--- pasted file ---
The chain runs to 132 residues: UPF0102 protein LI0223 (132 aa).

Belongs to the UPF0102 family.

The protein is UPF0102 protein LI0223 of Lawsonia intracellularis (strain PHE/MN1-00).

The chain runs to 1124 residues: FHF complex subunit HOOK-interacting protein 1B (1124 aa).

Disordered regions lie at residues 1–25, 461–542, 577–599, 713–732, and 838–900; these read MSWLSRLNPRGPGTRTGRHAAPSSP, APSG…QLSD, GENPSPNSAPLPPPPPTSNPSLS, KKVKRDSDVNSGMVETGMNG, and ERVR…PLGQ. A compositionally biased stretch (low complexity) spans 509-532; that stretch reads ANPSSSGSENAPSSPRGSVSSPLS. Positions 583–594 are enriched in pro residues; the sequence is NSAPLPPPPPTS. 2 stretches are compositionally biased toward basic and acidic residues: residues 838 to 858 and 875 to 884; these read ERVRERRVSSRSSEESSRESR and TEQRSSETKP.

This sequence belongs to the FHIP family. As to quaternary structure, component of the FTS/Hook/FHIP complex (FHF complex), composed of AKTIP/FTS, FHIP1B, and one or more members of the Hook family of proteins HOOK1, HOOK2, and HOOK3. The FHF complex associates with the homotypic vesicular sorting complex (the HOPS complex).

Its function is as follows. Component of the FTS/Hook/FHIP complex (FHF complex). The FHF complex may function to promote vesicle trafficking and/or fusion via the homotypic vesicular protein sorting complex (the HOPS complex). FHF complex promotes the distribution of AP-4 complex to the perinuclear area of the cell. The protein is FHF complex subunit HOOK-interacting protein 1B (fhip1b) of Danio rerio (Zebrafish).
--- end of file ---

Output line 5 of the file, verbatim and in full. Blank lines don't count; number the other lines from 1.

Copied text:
Disordered regions lie at residues 1–25, 461–542, 577–599, 713–732, and 838–900; these read MSWLSRLNPRGPGTRTGRHAAPSSP, APSG…QLSD, GENPSPNSAPLPPPPPTSNPSLS, KKVKRDSDVNSGMVETGMNG, and ERVR…PLGQ. A compositionally biased stretch (low complexity) spans 509-532; that stretch reads ANPSSSGSENAPSSPRGSVSSPLS. Positions 583–594 are enriched in pro residues; the sequence is NSAPLPPPPPTS. 2 stretches are compositionally biased toward basic and acidic residues: residues 838 to 858 and 875 to 884; these read ERVRERRVSSRSSEESSRESR and TEQRSSETKP.